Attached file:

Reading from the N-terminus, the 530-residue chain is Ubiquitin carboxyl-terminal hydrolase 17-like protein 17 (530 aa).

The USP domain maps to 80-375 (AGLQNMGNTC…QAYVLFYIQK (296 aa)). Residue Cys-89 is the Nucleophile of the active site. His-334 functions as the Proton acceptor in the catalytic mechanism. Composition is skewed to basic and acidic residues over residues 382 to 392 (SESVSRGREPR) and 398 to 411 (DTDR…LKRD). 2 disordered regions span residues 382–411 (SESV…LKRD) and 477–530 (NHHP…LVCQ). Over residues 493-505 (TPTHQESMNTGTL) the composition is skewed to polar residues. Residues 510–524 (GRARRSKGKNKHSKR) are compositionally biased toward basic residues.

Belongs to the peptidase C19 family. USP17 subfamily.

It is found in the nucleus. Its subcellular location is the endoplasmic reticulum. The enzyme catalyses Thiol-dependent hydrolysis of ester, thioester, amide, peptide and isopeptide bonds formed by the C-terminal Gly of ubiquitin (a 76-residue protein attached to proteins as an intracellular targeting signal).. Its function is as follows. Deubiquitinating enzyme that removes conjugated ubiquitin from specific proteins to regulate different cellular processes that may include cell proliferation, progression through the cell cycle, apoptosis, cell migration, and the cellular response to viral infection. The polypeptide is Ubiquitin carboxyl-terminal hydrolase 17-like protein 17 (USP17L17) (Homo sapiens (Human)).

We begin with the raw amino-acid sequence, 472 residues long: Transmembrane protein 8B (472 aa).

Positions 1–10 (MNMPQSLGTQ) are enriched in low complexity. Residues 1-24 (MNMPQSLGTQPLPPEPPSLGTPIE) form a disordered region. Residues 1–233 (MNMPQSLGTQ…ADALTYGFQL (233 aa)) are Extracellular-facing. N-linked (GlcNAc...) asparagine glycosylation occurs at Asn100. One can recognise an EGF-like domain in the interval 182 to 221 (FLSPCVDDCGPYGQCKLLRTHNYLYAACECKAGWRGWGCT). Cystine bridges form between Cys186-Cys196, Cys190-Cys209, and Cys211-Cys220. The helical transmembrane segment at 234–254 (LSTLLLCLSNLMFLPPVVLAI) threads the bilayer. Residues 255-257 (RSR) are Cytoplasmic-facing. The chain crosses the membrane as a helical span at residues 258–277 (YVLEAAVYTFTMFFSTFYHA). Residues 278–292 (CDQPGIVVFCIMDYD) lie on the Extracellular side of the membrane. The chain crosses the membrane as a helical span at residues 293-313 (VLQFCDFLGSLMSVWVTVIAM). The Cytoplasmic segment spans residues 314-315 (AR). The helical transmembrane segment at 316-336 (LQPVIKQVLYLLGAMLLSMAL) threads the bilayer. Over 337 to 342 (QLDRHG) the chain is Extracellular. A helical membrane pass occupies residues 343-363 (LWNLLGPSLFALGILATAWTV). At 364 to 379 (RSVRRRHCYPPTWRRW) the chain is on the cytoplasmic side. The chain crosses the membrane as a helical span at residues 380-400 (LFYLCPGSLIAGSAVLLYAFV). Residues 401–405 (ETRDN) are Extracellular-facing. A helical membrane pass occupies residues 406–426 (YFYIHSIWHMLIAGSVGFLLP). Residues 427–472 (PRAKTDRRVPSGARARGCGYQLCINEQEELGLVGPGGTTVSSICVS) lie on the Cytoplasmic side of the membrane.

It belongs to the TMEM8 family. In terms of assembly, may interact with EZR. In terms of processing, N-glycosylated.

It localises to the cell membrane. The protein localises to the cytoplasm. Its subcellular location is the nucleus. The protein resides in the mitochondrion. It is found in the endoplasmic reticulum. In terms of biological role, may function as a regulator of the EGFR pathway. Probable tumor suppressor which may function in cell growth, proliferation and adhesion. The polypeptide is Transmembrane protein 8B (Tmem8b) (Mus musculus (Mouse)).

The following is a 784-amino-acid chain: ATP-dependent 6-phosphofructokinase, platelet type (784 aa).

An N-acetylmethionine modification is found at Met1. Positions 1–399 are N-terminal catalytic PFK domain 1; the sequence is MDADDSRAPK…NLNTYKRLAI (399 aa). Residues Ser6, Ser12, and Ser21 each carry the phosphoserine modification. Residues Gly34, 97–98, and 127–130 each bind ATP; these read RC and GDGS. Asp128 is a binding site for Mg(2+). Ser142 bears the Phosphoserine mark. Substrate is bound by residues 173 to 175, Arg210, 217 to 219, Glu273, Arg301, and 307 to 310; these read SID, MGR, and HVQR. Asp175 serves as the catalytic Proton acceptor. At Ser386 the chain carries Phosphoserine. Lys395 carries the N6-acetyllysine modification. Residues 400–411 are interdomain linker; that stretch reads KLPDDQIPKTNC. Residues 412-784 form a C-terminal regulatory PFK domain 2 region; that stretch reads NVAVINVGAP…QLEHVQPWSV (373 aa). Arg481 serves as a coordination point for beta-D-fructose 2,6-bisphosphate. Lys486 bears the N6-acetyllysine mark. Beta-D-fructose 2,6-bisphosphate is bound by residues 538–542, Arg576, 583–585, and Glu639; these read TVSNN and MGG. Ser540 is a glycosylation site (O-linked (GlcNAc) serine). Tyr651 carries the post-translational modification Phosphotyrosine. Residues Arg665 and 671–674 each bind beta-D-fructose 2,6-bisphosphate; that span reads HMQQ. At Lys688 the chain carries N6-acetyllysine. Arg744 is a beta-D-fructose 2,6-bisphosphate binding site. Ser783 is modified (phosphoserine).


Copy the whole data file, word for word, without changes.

Reading from the N-terminus, the 530-residue chain is Ubiquitin carboxyl-terminal hydrolase 17-like protein 17 (530 aa).

The USP domain maps to 80-375 (AGLQNMGNTC…QAYVLFYIQK (296 aa)). Residue Cys-89 is the Nucleophile of the active site. His-334 functions as the Proton acceptor in the catalytic mechanism. Composition is skewed to basic and acidic residues over residues 382 to 392 (SESVSRGREPR) and 398 to 411 (DTDR…LKRD). 2 disordered regions span residues 382–411 (SESV…LKRD) and 477–530 (NHHP…LVCQ). Over residues 493-505 (TPTHQESMNTGTL) the composition is skewed to polar residues. Residues 510–524 (GRARRSKGKNKHSKR) are compositionally biased toward basic residues.

Belongs to the peptidase C19 family. USP17 subfamily.

It is found in the nucleus. Its subcellular location is the endoplasmic reticulum. The enzyme catalyses Thiol-dependent hydrolysis of ester, thioester, amide, peptide and isopeptide bonds formed by the C-terminal Gly of ubiquitin (a 76-residue protein attached to proteins as an intracellular targeting signal).. Its function is as follows. Deubiquitinating enzyme that removes conjugated ubiquitin from specific proteins to regulate different cellular processes that may include cell proliferation, progression through the cell cycle, apoptosis, cell migration, and the cellular response to viral infection. The polypeptide is Ubiquitin carboxyl-terminal hydrolase 17-like protein 17 (USP17L17) (Homo sapiens (Human)).

We begin with the raw amino-acid sequence, 472 residues long: Transmembrane protein 8B (472 aa).

Positions 1–10 (MNMPQSLGTQ) are enriched in low complexity. Residues 1-24 (MNMPQSLGTQPLPPEPPSLGTPIE) form a disordered region. Residues 1–233 (MNMPQSLGTQ…ADALTYGFQL (233 aa)) are Extracellular-facing. N-linked (GlcNAc...) asparagine glycosylation occurs at Asn100. One can recognise an EGF-like domain in the interval 182 to 221 (FLSPCVDDCGPYGQCKLLRTHNYLYAACECKAGWRGWGCT). Cystine bridges form between Cys186-Cys196, Cys190-Cys209, and Cys211-Cys220. The helical transmembrane segment at 234–254 (LSTLLLCLSNLMFLPPVVLAI) threads the bilayer. Residues 255-257 (RSR) are Cytoplasmic-facing. The chain crosses the membrane as a helical span at residues 258–277 (YVLEAAVYTFTMFFSTFYHA). Residues 278–292 (CDQPGIVVFCIMDYD) lie on the Extracellular side of the membrane. The chain crosses the membrane as a helical span at residues 293-313 (VLQFCDFLGSLMSVWVTVIAM). The Cytoplasmic segment spans residues 314-315 (AR). The helical transmembrane segment at 316-336 (LQPVIKQVLYLLGAMLLSMAL) threads the bilayer. Over 337 to 342 (QLDRHG) the chain is Extracellular. A helical membrane pass occupies residues 343-363 (LWNLLGPSLFALGILATAWTV). At 364 to 379 (RSVRRRHCYPPTWRRW) the chain is on the cytoplasmic side. The chain crosses the membrane as a helical span at residues 380-400 (LFYLCPGSLIAGSAVLLYAFV). Residues 401–405 (ETRDN) are Extracellular-facing. A helical membrane pass occupies residues 406–426 (YFYIHSIWHMLIAGSVGFLLP). Residues 427–472 (PRAKTDRRVPSGARARGCGYQLCINEQEELGLVGPGGTTVSSICVS) lie on the Cytoplasmic side of the membrane.

It belongs to the TMEM8 family. In terms of assembly, may interact with EZR. In terms of processing, N-glycosylated.

It localises to the cell membrane. The protein localises to the cytoplasm. Its subcellular location is the nucleus. The protein resides in the mitochondrion. It is found in the endoplasmic reticulum. In terms of biological role, may function as a regulator of the EGFR pathway. Probable tumor suppressor which may function in cell growth, proliferation and adhesion. The polypeptide is Transmembrane protein 8B (Tmem8b) (Mus musculus (Mouse)).

The following is a 784-amino-acid chain: ATP-dependent 6-phosphofructokinase, platelet type (784 aa).

An N-acetylmethionine modification is found at Met1. Positions 1–399 are N-terminal catalytic PFK domain 1; the sequence is MDADDSRAPK…NLNTYKRLAI (399 aa). Residues Ser6, Ser12, and Ser21 each carry the phosphoserine modification. Residues Gly34, 97–98, and 127–130 each bind ATP; these read RC and GDGS. Asp128 is a binding site for Mg(2+). Ser142 bears the Phosphoserine mark. Substrate is bound by residues 173 to 175, Arg210, 217 to 219, Glu273, Arg301, and 307 to 310; these read SID, MGR, and HVQR. Asp175 serves as the catalytic Proton acceptor. At Ser386 the chain carries Phosphoserine. Lys395 carries the N6-acetyllysine modification. Residues 400–411 are interdomain linker; that stretch reads KLPDDQIPKTNC. Residues 412-784 form a C-terminal regulatory PFK domain 2 region; that stretch reads NVAVINVGAP…QLEHVQPWSV (373 aa). Arg481 serves as a coordination point for beta-D-fructose 2,6-bisphosphate. Lys486 bears the N6-acetyllysine mark. Beta-D-fructose 2,6-bisphosphate is bound by residues 538–542, Arg576, 583–585, and Glu639; these read TVSNN and MGG. Ser540 is a glycosylation site (O-linked (GlcNAc) serine). Tyr651 carries the post-translational modification Phosphotyrosine. Residues Arg665 and 671–674 each bind beta-D-fructose 2,6-bisphosphate; that span reads HMQQ. At Lys688 the chain carries N6-acetyllysine. Arg744 is a beta-D-fructose 2,6-bisphosphate binding site. Ser783 is modified (phosphoserine).